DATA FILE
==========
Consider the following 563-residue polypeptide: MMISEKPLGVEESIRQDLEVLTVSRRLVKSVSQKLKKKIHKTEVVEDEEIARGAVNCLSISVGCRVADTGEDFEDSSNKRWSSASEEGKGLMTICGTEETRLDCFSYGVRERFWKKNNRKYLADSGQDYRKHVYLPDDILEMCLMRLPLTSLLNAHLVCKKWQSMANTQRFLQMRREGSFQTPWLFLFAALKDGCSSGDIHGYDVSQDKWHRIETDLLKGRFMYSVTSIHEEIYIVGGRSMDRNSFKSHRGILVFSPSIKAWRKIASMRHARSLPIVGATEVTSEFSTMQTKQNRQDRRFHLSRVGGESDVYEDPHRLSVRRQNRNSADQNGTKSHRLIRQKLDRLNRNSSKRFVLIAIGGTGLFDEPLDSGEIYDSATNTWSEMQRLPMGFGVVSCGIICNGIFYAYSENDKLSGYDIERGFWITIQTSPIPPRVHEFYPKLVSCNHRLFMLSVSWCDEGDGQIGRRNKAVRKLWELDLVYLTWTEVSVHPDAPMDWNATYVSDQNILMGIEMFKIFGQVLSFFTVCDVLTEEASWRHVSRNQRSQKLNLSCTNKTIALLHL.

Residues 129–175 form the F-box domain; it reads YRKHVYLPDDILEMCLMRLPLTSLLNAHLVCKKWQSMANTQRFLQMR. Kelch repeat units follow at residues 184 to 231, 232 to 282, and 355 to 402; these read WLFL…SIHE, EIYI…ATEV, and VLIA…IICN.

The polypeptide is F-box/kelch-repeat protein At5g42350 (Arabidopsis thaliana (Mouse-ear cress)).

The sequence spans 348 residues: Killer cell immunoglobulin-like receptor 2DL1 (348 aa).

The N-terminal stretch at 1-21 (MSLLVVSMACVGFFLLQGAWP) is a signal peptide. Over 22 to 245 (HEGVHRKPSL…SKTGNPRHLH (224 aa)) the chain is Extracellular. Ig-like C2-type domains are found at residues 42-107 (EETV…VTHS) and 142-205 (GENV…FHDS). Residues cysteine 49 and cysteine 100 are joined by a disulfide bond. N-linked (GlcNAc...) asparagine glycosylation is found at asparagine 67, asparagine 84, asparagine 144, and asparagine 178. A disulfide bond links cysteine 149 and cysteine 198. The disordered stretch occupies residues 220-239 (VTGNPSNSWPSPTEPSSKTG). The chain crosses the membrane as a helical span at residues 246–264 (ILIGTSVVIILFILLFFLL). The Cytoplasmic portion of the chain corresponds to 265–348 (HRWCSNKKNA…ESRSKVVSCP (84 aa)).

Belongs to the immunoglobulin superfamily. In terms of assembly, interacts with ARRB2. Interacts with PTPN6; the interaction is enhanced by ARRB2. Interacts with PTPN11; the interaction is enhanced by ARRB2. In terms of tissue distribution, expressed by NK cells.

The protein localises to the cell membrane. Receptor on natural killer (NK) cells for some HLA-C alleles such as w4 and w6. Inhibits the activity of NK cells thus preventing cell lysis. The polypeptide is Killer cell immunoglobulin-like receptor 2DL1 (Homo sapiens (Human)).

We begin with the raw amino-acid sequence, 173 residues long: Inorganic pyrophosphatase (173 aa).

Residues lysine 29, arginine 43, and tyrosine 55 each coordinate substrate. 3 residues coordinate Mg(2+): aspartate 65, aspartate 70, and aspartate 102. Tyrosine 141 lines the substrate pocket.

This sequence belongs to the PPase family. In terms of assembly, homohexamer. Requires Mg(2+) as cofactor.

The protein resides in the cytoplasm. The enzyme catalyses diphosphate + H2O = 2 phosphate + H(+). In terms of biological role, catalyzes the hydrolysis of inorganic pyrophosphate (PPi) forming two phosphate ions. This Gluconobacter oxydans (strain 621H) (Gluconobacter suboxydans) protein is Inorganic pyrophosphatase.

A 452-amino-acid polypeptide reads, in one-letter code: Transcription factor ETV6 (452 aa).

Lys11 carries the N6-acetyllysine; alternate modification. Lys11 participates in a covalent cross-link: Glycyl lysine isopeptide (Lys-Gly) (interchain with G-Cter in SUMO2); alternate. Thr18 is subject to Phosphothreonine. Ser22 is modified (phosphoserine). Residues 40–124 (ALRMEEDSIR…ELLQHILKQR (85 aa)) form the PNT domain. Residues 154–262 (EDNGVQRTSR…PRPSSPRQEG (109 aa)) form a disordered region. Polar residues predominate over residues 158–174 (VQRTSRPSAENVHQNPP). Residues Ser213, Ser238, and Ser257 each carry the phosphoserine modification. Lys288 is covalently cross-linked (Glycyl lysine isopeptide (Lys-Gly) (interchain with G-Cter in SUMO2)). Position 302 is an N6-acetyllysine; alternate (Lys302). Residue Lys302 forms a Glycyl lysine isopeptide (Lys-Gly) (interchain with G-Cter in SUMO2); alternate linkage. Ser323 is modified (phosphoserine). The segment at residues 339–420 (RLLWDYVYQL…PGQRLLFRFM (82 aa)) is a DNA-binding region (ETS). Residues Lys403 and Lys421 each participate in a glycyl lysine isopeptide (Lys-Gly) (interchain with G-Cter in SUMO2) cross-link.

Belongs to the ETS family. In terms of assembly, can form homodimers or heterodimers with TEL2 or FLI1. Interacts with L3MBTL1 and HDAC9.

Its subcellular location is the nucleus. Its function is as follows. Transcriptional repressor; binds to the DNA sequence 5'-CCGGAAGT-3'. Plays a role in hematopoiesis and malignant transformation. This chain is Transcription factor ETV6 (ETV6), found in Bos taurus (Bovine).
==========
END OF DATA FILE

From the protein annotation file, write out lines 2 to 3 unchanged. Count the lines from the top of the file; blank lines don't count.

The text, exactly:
Residues 129–175 form the F-box domain; it reads YRKHVYLPDDILEMCLMRLPLTSLLNAHLVCKKWQSMANTQRFLQMR. Kelch repeat units follow at residues 184 to 231, 232 to 282, and 355 to 402; these read WLFL…SIHE, EIYI…ATEV, and VLIA…IICN.

The polypeptide is F-box/kelch-repeat protein At5g42350 (Arabidopsis thaliana (Mouse-ear cress)).